While in training I was under the impression that the instructors were being overzealous with the things they asked us to learn.
Once, after burning myself repeatedly with the anointing oil I was meant to cast at my practice subject, I threw my hands in annoyance and gave up. Professor Malcolm immediately grabbed me by my shoulders and shoved me roughly against the nearest wall.
“Do you think this is a joke, Romi?” she hissed angrily.
“N-no, I just…I just keep burning myself,” I stammered, trying to keep my composure.
She let go of me but the expression on her face didn’t change. “You need to toughen up that soft skin of yours. What’s a little burn compared to the guilt that’s going to eat away at you if you let your target escape? Who knows, maybe it will possess a child next! Do you want that child’s soul or the blood of its victims on your hands?”
With a deep, steadying breath I attempted to quell my rising panic. “No, ma’am, I apologize. It won’t happen again.”
I burned myself severely after that, but I pushed through and got top marks on my exorcism practical. I justified the professor’s actions by thinking to myself that it was their job to freak us out now so it was out of our system by the time we had to do the real thing. Sitting on the train with Aric, watching as he opened up the bag we were given by the Deacon, I understood then how serious Professor Malcolm’s admonitions had been.
The plain-looking leather bag held a veritable arsenal against evil. Silver crosses, wooden crosses, bottles of holy oil and water, oil warmers, bibles of all sizes, rosaries—you name it. A shiver ran up my spine seeing all of it condensed into one small space.
The door to the compartment I was in slid open and Aric entered, easily carrying a tray filled with food. “I don’t know what you like yet, so I got a little bit of everything,” he said cheerfully, making room on the floor to sit with me and place the food.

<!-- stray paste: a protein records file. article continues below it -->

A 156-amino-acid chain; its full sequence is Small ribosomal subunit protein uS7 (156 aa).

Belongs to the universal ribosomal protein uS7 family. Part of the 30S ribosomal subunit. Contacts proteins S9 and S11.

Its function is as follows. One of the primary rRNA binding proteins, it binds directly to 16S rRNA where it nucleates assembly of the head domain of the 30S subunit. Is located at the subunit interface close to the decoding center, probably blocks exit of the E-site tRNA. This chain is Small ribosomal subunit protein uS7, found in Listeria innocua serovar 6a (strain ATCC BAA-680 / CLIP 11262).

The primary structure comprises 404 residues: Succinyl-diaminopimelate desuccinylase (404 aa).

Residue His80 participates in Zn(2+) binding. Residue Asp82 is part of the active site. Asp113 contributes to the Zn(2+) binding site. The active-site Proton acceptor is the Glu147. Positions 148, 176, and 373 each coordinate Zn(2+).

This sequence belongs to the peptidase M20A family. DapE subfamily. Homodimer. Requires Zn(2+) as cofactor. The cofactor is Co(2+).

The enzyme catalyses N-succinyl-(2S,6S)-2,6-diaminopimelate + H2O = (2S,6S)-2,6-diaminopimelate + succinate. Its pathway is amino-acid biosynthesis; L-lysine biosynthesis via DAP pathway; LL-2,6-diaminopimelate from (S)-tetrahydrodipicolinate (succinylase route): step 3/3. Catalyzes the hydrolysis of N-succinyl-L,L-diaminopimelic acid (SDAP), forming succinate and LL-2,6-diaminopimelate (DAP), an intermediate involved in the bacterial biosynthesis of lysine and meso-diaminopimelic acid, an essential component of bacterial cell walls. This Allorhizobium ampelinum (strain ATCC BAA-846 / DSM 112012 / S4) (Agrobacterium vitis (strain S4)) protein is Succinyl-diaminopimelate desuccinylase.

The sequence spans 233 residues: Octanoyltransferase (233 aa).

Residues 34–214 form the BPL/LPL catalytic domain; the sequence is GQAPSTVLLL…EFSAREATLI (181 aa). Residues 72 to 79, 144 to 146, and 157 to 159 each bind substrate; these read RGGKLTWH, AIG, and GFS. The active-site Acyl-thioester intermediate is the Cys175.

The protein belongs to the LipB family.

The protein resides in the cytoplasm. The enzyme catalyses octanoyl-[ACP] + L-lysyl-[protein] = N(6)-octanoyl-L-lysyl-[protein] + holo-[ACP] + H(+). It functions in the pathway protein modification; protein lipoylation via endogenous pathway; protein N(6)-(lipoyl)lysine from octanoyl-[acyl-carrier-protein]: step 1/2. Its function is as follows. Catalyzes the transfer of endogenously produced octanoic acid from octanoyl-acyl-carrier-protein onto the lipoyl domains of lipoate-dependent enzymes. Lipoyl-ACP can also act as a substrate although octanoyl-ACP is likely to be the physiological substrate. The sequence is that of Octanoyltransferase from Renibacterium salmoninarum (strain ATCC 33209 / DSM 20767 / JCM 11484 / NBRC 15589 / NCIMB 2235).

“How can you be hungry at a time like this?”
“I would think that exorcising a demon would be less tiresome on a full belly.” He pushed a poppy seed bagel towards me and nodded for me to eat.
My stomach growled loudly in response and I conceded defeat. “Do you think that’s what we’ll be doing when we get to England?” I asked as I spread a healthy amount of cream cheese over my bagel.
“I sure hope not. As well as I scored on my practical, it’s not something I hope to experience anytime soon. Maybe we should take a look over the mission notes now that we’ve got time.”
I nodded and pulled a manila folder out from a side pocket of the duffel bag. Inside was a large stack of notes, a blueprint of an old building, and a few photographs. Wiping my hands clean on a napkin, I began to skim through the notes.
“It says here that the American Motherhouse in New Orleans has already been overrun by spies. They didn’t see it coming, but they’ve managed to detect the infiltration of the British Motherhouse at its root. Apparently it has started at a convent owned by the Order.”
“You’ve really got to wonder how a woman of God could be turned into a spy of the enemy,” said Aric, handing me a picture of a pretty brunette nun.
There was something familiar about this woman, something I couldn’t put my finger on. “Not everyone who claims to love the Lord actually does. There are plenty of wolves in sheep’s clothing that wander this world.”
I rifled through the rest of the pictures, one was a young altar boy maybe our age and the other was a priest. This was going to be one hell of a first mission.
“Eat up, Romi,” said Aric, tapping the tray to get my attention. “We’ll have plenty of time to hash out a strategy on the ship ride to England. For now you should focus on food, and getting as much rest as possible until we get to the Civitavecchia port.”
It was clear that the Italian name was foreign on his tongue, and his pronunciation made me smile. “Where are you originally from, Aric?”
He concealed a mischievous grin by popping an olive into his mouth. “Not now, we’ll play the ‘getting to know you’ game at sea. I think you’re going to need it as a distraction.”